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How to prove that the limit does not exist for the following function

$$\lim_{x\to +\infty} \frac{\sin x - x}{\sin x + \cos x}$$ I think using the definition or the sequential characterization are a way to prove that.

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    $\begingroup$ The first requirement for the limit of something as $x \to +\infty$ to exist is that it is defined for all sufficiently large $x$. Your function is undefined for $x = (n-1/4) \pi$ where $n$ is an integer, as denominator is $0$. $\endgroup$ – Robert Israel Sep 6 at 22:51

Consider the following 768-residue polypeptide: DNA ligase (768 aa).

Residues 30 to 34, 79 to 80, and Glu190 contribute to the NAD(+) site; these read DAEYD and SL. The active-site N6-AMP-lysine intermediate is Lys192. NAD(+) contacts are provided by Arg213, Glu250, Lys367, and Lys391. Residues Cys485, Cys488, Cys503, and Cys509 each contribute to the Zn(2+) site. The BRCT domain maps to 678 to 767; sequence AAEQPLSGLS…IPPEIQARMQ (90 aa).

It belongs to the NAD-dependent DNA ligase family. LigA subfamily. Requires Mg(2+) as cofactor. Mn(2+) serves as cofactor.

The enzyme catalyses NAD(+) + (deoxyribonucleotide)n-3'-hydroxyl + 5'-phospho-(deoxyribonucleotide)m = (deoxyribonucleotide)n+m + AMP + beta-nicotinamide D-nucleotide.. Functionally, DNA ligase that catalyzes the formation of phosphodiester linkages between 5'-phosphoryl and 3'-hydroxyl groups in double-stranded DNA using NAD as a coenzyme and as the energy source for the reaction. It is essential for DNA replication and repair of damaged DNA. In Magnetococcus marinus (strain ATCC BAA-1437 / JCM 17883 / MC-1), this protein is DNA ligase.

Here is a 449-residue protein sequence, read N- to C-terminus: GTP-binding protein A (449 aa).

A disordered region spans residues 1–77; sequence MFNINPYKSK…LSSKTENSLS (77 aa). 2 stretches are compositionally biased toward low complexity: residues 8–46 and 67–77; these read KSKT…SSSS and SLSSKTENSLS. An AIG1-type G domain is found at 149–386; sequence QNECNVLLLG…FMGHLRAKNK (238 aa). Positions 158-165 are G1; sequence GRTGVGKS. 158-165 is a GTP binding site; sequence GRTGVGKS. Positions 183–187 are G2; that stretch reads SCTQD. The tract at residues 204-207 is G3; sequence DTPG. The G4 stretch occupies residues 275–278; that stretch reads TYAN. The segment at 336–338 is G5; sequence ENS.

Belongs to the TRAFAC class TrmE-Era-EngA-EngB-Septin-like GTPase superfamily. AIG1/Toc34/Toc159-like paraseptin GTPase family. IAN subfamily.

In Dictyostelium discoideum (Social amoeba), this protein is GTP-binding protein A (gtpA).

• $\begingroup$ @RobertIsrael I think you mean for arbitrarily large $x.$ $\endgroup$ – Allawonder Sep 6 at 23:19
  • $\begingroup$ @Allawonder : No, sufficiently large is correct. It implies “arbitrarily large”. $\endgroup$ – MPW Sep 6 at 23:54
  • $\begingroup$ @MPW Oh, I just looked again and realised he said all sufficiently large $x.$ In that case it does indeed imply for arbitrarily large $x.$ $\endgroup$ – Allawonder Sep 7 at 14:39
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Define $f(x)={\sin x-x\over \sin x+\cos x}$. For $x_n=2\pi n$ we have $$f(x_n)=-x_n\to -\infty$$and for $x_n=(2n+1)\pi$ we have $$f(x_n)=x_n\to \infty$$therefore the limit does not exist.

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